Ohio’s Bid for Legalization Goes Up In Flames: Top 3 Reasons Issue 3 Burned
Despite a $20 million campaign, voters rejected an amendment to the constitution that would make Ohio the fifth state to legalize recreational marijuana. A blow to marijuana legalization nationwide, other states should take note of what happened. Issue 3 was more than a legalize or don’t legalize debate and the ballot measure divided even those who are pro-legalization. An overwhelming majority opposed the issue (about 65 opposed compared to 35 in favor). Many of the opposed actually support legalization, however they refuse to allow the voting process to be used to incorporate a business plan into legislation that seizes control of the industry. Despair should not be confused with stupidity. A measure overshadowed by blatant attempts and far-reaching tactics is far worse than being denied access to cannabis. So what went wrong?
1. Issue 3 would monopolize Ohio’s cannabis industry.
Just as experts blame the California Prop 19 failure on the fact that cannabis farmers in the state’s “Emerald Triangle” joined together and voted it down 70 percent, many are saying the same thing happened in Ohio. Many of those who voted “no” were actually in favor of legalization, but joined together to vote down Issue 3 because it tried to write a business plan into the legislation that would make a few wealthy investors even richer. Activists have been fighting for years and they don’t take kindly to wealthy investors throwing around money in the guise of “support” with a hidden agenda to cash in on the “green rush.”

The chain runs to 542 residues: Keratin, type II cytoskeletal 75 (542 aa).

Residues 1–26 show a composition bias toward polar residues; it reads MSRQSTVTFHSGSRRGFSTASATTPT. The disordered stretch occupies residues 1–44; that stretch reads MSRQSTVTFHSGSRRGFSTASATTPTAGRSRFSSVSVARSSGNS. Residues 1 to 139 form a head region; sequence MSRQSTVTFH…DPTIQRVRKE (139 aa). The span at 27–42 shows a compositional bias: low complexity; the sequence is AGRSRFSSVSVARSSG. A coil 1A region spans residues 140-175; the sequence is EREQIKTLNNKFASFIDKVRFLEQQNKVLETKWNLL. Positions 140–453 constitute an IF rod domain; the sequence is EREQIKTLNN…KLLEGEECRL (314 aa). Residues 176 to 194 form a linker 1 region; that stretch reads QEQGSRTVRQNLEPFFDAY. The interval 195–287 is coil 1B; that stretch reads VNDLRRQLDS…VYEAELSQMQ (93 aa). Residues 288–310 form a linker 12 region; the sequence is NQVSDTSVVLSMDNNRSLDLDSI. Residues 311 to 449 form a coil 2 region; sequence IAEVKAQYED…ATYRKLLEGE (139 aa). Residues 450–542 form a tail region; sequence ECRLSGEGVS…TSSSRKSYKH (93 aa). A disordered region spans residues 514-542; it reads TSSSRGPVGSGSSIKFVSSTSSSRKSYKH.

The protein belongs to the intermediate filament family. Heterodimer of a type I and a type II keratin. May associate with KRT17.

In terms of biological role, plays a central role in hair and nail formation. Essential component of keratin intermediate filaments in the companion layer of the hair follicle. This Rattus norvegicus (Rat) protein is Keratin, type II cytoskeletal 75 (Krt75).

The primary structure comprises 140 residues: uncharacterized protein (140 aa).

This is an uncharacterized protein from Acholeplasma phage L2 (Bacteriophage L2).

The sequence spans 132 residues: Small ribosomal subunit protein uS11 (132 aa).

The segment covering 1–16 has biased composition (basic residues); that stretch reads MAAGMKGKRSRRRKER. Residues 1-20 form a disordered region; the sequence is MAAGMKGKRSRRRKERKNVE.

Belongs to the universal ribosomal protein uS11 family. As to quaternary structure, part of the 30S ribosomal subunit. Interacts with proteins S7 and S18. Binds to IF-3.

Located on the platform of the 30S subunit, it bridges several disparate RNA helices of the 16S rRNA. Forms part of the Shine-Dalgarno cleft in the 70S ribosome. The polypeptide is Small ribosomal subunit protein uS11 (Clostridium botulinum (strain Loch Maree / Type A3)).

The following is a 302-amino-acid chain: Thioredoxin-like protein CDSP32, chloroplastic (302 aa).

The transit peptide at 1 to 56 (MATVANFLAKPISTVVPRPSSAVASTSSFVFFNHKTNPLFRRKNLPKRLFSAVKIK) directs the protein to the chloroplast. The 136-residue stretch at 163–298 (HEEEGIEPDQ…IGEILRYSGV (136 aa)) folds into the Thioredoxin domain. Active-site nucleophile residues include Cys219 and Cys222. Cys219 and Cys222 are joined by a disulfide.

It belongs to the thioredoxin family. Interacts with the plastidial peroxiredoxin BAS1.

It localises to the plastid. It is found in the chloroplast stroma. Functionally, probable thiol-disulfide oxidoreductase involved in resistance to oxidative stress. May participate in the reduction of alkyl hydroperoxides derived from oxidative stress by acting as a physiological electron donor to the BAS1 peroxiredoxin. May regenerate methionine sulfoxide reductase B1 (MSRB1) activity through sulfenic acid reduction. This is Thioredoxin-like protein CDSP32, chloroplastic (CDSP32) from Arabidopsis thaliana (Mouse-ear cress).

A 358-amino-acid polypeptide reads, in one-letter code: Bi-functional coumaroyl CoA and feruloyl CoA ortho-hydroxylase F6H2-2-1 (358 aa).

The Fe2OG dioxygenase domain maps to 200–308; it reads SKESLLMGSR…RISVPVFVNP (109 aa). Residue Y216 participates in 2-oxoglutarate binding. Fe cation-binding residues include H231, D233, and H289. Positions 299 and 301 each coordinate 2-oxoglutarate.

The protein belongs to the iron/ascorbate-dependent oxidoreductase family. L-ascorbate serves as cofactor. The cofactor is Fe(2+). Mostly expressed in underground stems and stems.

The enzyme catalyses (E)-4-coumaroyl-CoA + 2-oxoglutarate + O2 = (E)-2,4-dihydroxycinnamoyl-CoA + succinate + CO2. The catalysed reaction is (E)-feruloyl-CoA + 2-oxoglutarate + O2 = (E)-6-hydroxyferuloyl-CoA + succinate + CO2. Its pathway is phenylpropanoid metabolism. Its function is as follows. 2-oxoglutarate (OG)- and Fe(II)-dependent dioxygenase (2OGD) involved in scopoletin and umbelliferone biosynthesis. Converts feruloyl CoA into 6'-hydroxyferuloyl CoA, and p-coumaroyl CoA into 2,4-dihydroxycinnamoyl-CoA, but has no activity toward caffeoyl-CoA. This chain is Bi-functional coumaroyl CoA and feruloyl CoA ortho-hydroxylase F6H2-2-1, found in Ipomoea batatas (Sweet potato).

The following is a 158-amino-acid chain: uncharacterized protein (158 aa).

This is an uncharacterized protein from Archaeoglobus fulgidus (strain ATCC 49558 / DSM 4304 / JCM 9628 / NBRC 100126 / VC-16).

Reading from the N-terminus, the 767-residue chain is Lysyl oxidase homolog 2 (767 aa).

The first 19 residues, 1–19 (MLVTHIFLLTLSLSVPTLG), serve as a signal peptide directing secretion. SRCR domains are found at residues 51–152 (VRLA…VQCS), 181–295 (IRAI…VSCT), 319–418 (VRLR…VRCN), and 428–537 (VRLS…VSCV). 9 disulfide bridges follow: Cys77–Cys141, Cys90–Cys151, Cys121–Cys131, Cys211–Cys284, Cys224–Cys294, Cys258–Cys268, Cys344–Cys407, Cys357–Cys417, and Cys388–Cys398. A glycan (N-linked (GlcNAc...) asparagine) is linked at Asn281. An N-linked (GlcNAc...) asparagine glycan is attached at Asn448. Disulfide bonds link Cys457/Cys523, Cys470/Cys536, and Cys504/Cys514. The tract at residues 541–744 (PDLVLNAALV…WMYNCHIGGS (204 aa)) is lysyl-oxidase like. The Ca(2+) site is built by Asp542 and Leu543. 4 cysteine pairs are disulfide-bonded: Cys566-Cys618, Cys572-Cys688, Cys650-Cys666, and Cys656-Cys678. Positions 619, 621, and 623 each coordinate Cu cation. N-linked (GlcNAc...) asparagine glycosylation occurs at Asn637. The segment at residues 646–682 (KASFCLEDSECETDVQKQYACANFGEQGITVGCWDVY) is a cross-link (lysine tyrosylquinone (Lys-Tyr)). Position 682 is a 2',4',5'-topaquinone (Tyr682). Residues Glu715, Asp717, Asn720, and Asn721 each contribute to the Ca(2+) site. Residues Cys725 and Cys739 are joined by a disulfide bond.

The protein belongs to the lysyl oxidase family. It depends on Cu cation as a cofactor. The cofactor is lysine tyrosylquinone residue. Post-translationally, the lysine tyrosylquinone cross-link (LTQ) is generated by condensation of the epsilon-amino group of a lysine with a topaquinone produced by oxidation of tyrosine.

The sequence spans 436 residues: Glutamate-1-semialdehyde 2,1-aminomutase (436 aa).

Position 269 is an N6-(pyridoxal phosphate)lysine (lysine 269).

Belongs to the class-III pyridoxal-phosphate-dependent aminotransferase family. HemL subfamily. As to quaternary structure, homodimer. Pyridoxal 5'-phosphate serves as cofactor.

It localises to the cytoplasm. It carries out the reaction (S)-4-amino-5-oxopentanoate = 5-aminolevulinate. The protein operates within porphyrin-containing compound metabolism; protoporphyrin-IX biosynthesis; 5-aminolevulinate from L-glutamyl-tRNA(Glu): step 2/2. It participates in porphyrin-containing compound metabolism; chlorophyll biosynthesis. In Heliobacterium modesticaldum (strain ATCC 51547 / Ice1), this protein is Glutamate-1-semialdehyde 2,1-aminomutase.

2. Issue 3 jumped from prohibition to full legalization.
When Alaska, Colorado, Oregon and Washington state legalized recreational marijuana, they had already established programs that allowed patients to get cannabis to treat various illnesses. Many Ohioans are open to medical cannabis, but many still balk at full legalization. Ohio government has refused for 18 years to consider medical marijuana bills, so it was no surprise that many folks voted down an initiative jumping directly to legalization of both medical and recreational in a single stroke.
3. Buddie (the mascot) was a bad example for industry.
Supporters of Issue 3 thought Buddie (a cartoonish-style mascot with a marijuana bud shaped head and the letter B across his chest like a superhero) would appeal to Millennials, especially the college crowd. Instead, Buddie caused controversy. The naysayers criticized ResponsibleOhio for using a comical mascot and used it to further their agenda that legalization would harm children.
Select wealthy investors, large corporate interests, massive lobbying and marketing forces like Big Tobacco and the alcohol industry should not dominate or control the industry and limit the opportunities for marijuana businesses. Remember they are looking to increase consumption to increase their profits. Stand up and let these groups know we will not stand for greed, but we will continue to fight until everyone has the right to access this wonderful healing plant without selling their souls.